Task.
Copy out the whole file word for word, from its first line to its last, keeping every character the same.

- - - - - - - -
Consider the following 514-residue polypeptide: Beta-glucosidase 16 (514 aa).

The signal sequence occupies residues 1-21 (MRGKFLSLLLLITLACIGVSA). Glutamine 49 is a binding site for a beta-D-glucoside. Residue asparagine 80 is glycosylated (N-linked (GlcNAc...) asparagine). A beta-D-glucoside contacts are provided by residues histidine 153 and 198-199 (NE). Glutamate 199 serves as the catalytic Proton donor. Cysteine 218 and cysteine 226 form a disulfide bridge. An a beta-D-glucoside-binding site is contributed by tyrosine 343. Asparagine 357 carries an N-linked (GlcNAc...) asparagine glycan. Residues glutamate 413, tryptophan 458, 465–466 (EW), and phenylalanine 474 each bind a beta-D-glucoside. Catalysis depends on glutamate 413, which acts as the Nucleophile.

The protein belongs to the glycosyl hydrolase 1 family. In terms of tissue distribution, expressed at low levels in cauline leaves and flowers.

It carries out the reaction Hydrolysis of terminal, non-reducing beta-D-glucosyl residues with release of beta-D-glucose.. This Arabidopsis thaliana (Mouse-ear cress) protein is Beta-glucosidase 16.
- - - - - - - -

Consider the following 514-residue polypeptide: Beta-glucosidase 16 (514 aa).

The signal sequence occupies residues 1-21 (MRGKFLSLLLLITLACIGVSA). Glutamine 49 is a binding site for a beta-D-glucoside. Residue asparagine 80 is glycosylated (N-linked (GlcNAc...) asparagine). A beta-D-glucoside contacts are provided by residues histidine 153 and 198-199 (NE). Glutamate 199 serves as the catalytic Proton donor. Cysteine 218 and cysteine 226 form a disulfide bridge. An a beta-D-glucoside-binding site is contributed by tyrosine 343. Asparagine 357 carries an N-linked (GlcNAc...) asparagine glycan. Residues glutamate 413, tryptophan 458, 465–466 (EW), and phenylalanine 474 each bind a beta-D-glucoside. Catalysis depends on glutamate 413, which acts as the Nucleophile.

The protein belongs to the glycosyl hydrolase 1 family. In terms of tissue distribution, expressed at low levels in cauline leaves and flowers.

It carries out the reaction Hydrolysis of terminal, non-reducing beta-D-glucosyl residues with release of beta-D-glucose.. This Arabidopsis thaliana (Mouse-ear cress) protein is Beta-glucosidase 16.